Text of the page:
How to Meal Prep to Save Money by Having Breakfast for Dinner
I am sharing how to meal prep to save money. Meal prepping is an easy way to make budget meals every week. To be honest with you, it's one of my favorites.
Breakfast for dinner
My secret to saving money throughout the week is by making breakfast for dinner at least once a week. Breakfast can be one of the cheapest meals to make, depending on what you make, and I make pancakes once a week. Pancakes are super, super cheap. Nowadays, with food prices being as high as they are, I'm trying to save money as much as I can in as many different places as I can. So for me, breakfast is the way to go.
Today I'm going to be making from scratch biscuits and gravy, and then some scrambled eggs.
The biscuits have flour, butter, and milk, so you've got some protein in there from the milk.
You've got carbs from the flour. Now a gravy, again, you've got a lot of milk in it. You have flour and butter, so you have protein and fat. Scrambled eggs definitely have a lot of protein. They have some good fats in them to help keep you full.
There are no vegetables in this, but if you want to add a vegetable, spinach is the easiest way to add vegetables to a breakfast food because you can scramble it with your scrambled eggs. If you want to add a side of fruit onto this as well, apples and bananas tend to be pretty cheap all year round, so that is an option too. So you can add nutrition to this meal in plenty of ways.
- 2 cups all-purpose flour
- 1 tablespoon baking powder
- 1 tablespoon sugar
- 1 teaspoon salt
- 5 tablespoons cold butter
- 1 cup milk
Preheat the oven to 425 degrees F.
In a large bowl, add the dry ingredients and mix until just blended.
Cut in the cold butter, a little bit at a time, until the flour mixture becomes a bit coarse. The butter will be about the size of peas. You can use a pastry cutter or a stand mixer for this.
Pour the milk in slowly until the dough just starts to peel off the bowl. You may not have to use all of the milk.
Place the dough on a lightly floured surface and knead a few times, then roll out the biscuit dough with a rolling pin into a thick rectangle.
Use a round cutter to make about 12 biscuits.
I use an old tuna can as a biscuit cutter, and it works great. You can also use a round cookie cutter.
Place biscuits onto a greased baking pan and bake in the preheated oven for 13-15 minutes. The tops of the biscuits should be golden brown. Optional step: Add melted butter to the tops right after the biscuits come out.
1 pound sausage (Pork or turkey)
1/4 cup all-purpose flour
2 cups milk
Salt and pepper, to taste
In a large pan, cook the sausage until fully browned, then drain.
Add the flour and continue cooking until all of the white disappears.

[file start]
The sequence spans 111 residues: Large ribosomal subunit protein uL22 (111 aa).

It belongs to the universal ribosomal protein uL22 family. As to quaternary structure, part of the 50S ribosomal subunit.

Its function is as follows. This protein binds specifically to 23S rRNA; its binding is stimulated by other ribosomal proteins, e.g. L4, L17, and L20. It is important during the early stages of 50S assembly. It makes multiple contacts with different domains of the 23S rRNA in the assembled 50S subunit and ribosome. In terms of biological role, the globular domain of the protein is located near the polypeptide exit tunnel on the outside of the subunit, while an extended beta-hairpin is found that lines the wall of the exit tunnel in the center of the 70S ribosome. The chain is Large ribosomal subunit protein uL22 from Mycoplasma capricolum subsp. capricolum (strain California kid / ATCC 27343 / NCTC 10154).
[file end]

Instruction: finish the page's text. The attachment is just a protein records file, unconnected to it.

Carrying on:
Pour in the milk a little at a time, and stir constantly until the gravy thickens. Add salt and pepper.
When the gravy has reached the desired thickness, pour over the prepared biscuits.
You can tell when it is ready. When the gravy started sticking to the whisk, I let it simmer for a little longer and then cooked the scrambled eggs.
Serving the biscuits and gravy
I took two biscuits, cut them in half, and put a little bit of gravy on top of each one. Every time I make biscuits and gravy, it reminds me of my childhood.
So let's break down the prices of everything. So, the prices I'm about to give are for the individual ingredients and just what I used for the recipe. So, for example, I bought an entire gallon of milk, but I only used about three or four cups in the recipe. So I'm only including the price of what I used, not for the entire item itself.
For the flour, I spent about $0.18 on the biscuits and the gravy milk, and I spent $0.61 on both of the recipes. Butter was a dollar, and that was probably one of the more expensive parts of these meals.
For scrambled eggs, if I made eight eggs, that would be $1.66 because eggs right now are super expensive. Baking powder was approximately five cents, then salt and sugar were about two cents each, give or take. So altogether, I spent about $3.54 on the ingredients I used.
This recipe can serve anywhere between four and six people. So if you're serving four people, that will be about .88 cents per serving, which is not bad. Now, let's compare that to maybe store-bought biscuits and gravy.
A can of biscuits that you just open up and put in the oven is going to cost you around $1.50 for around the same amount of biscuits, and then one of those premade gravy packets is around a dollar. So you're going to spend around $2.50 for just the biscuits and the gravy and then whatever you would pay for the eggs.
Up front, the can of biscuits and the packet of gravy is a little bit cheaper. However, if you were to buy all of the ingredients, like the flour, milk, butter, and all of that stuff, you may be spending more upfront. However, you will be able to make more out of it; I would say at least three or four batches, even more with what you buy. So upfront, it is cheaper to buy the premade stuff, but in the long run, it is cheaper just to buy all the ingredients.
How to meal prep to save money
Do you know how to meal prep to save money regularly? What are your favorite meal prep recipes? Share your recipes in the comments below.